Why is Zealandia Te Māra a Tāne translocating so many “unusual” species?

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At Zealandia Te Māra a Tāne kākā, tīeke and hihi (stitchbird), little spotted kiwi and takahē create a lively canopy and forest floor. But behind the scenes, there is a complex web of connections. In this ecological blockbuster, every species plays a vital part. Zealandia’s senior communication advisor, Gini Letham, explains.

Movie poster showing Zealandia logo starring kākā, tīeke, hihi and takahê.
Behind the scenes in the ecological blockbuster, there is a complex web of connections. Image credit: PFNZ

Birds are the recognisable stars that capture our attention with their beauty and charisma, much like celebrities on the silver screen. But, just like famous individuals depend on an entire cast and crew to create a successful movie, birds in New Zealand rely on the whole ecosystem to thrive.

Engineering a healthy ecosystem

At Zealandia Te Māra a Tāne, we have had several pretty unique reintroductions over the last few years, including mistletoe, other epiphytes and ecosystem engineer species like pua o te Rēinga (dactylanthus taylorii) and kākahi (freshwater mussel). 

Most recently, we translocated in toitoi (common bully), who, while not threatened, act as the ideal disperser species for juvenile kākahi, who are. These small fish fill an essential niche missing from the Kaiwharawhara catchment. 

We are working to fix entire ecosystems, not just bring individual species back. No species exists in isolation; they are all connected with the health of one impacting others in a whole ecosystem.

Parasitic plant Pua o te Rēinga,
Parasitic plant pua o te Rēinga, meaning “flower of the underworld”, or dactylanthus taylorii. Image credit: Nga Manu

No sanctuary is an island

The kākahi transform freshwater ecosystems, improving water quality. Image credit: Zealandia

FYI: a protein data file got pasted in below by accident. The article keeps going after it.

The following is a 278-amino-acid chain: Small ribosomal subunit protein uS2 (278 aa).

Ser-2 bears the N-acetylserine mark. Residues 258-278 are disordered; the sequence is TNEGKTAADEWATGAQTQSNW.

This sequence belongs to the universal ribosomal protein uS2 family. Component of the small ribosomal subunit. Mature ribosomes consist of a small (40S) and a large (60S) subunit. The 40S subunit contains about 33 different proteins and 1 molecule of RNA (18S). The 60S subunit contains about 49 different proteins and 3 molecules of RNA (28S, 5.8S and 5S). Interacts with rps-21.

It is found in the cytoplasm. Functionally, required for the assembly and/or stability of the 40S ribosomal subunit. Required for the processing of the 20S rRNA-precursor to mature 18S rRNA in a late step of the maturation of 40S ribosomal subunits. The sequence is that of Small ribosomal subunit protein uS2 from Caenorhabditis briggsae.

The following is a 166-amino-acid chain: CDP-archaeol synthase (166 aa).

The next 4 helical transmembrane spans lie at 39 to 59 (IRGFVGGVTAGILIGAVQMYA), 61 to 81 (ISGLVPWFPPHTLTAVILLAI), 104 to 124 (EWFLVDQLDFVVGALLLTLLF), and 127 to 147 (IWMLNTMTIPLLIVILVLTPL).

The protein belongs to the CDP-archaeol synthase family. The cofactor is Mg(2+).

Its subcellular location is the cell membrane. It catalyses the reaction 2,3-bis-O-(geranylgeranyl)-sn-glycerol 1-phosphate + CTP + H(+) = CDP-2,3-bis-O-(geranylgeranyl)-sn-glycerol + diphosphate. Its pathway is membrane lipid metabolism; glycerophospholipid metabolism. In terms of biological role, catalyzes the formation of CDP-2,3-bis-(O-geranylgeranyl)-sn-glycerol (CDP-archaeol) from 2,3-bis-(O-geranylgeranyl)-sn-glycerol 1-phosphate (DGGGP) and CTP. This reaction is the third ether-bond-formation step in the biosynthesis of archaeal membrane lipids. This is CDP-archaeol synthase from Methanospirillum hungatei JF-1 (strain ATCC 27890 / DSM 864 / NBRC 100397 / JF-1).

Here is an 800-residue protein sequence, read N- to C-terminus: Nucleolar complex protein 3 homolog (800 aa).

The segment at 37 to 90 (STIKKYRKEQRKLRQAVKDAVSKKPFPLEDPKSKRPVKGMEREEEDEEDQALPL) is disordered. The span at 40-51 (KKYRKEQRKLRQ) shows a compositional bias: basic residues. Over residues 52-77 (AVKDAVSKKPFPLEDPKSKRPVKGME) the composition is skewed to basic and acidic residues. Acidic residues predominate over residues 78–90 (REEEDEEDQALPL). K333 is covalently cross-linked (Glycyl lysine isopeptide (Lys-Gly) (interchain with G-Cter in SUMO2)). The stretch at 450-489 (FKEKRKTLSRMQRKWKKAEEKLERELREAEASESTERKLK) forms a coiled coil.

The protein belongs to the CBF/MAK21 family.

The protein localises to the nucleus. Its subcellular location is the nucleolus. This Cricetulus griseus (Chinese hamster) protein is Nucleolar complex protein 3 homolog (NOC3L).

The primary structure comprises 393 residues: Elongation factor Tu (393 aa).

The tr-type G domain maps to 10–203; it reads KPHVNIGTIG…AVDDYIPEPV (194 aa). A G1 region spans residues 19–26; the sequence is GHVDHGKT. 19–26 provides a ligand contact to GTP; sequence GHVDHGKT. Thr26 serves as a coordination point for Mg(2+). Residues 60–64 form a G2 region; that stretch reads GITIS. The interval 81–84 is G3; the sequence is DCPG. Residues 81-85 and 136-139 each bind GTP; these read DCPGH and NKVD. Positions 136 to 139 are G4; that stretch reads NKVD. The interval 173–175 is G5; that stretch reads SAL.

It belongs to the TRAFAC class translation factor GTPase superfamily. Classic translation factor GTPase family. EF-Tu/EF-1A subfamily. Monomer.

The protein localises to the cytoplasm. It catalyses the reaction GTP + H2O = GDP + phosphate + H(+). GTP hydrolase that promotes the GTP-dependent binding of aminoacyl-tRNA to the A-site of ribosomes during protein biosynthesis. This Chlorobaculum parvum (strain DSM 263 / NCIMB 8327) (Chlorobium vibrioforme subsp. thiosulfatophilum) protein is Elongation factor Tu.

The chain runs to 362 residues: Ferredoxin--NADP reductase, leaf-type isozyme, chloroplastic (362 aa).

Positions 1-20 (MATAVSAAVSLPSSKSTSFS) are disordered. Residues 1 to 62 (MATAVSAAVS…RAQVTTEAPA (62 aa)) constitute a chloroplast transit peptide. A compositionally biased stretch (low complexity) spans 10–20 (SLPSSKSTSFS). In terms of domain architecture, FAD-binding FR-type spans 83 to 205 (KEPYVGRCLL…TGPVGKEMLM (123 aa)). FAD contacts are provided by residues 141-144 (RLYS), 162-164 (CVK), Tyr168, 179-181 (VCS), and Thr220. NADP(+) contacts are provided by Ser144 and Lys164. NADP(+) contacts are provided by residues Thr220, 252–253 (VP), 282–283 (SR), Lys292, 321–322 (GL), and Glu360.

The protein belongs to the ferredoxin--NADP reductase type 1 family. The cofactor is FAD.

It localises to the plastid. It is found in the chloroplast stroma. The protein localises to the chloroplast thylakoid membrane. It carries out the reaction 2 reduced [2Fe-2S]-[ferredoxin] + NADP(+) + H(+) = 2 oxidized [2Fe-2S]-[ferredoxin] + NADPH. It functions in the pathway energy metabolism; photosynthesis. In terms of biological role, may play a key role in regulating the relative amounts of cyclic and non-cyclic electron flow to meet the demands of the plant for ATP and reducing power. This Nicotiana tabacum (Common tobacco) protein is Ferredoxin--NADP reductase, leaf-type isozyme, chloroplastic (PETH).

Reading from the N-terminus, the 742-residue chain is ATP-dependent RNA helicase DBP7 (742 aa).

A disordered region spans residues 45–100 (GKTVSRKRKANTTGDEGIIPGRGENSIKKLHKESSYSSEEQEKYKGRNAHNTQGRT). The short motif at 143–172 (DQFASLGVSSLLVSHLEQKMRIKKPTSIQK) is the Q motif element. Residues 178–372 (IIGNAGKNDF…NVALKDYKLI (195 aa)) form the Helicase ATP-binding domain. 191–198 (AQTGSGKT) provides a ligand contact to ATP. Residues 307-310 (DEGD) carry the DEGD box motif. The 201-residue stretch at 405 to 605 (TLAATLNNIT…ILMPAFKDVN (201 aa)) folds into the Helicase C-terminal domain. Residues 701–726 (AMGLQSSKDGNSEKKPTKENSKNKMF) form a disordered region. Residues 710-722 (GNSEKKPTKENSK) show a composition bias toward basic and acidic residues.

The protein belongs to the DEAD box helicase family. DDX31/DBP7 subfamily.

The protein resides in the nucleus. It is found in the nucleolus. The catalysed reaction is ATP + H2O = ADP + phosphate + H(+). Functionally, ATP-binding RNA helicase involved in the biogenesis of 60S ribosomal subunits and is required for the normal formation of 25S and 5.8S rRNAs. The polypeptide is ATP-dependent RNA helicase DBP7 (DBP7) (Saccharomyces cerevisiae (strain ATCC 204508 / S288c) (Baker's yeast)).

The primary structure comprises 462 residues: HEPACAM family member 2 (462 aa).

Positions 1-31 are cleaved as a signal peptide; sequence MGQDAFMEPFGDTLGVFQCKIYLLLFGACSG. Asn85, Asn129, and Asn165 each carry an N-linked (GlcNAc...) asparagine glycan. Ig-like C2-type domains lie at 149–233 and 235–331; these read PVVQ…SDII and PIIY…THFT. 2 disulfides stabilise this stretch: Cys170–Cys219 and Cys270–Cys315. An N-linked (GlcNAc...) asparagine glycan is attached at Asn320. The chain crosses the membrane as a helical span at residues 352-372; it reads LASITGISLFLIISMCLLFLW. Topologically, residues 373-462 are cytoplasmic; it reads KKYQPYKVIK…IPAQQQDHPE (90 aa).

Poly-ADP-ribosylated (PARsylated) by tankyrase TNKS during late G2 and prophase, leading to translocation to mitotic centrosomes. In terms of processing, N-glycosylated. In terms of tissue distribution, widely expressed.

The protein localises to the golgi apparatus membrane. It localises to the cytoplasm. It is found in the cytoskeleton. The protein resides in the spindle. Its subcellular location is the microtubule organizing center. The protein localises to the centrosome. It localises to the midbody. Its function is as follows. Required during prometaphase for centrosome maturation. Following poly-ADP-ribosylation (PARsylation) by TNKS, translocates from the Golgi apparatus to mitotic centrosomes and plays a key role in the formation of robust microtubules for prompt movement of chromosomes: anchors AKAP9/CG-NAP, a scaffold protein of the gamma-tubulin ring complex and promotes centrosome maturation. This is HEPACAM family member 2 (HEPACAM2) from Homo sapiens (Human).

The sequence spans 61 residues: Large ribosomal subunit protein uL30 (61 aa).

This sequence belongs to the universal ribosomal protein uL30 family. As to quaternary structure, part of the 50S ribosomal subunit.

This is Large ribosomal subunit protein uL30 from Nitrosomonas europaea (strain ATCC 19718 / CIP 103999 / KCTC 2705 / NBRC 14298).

The conservation of threatened species doesn’t just end at our fence line. Communities are coming together to plant, trap and be responsible pet owners so we can all restore our cities and create space for these special species to call them home again. 

We can’t work in isolation to solve these challenges, and in places like Wellington, we see the direct impact of what many people working together can do. 

The improved health of one ecosystem impacts the neighbouring ones. This is our aim with the project Kia Mouriora te Kaiwharawhara Sanctuary to Sea

The headwaters of the Kaiwharawhara catchment sit within Zealandia Te Māra a Tāne, and there are multiple challenges the catchment faces further downstream. Many species need to move up and down this stream system as part of their lifecycle, so we can’t simply focus on the water within Zealandia without thinking about the rest of the stream.

What next?

Our strategy for the sanctuary is to focus on whole ecosystem restoration, specifically bringing back species from functional groups that might be missing. An ecosystem with all the various elements will be more resilient, and able to adapt to change over time. 

This approach allows us to accept that unexpected changes might happen in our ecosystem, but it gives us confidence that it can adapt to new conditions as needed. 

We may eventually need to adjust our thinking about what species belong at Zealandia as climatic ranges change, but we will need to address that over time. The important thing we are doing right now is setting this valley up for long-term restoration success.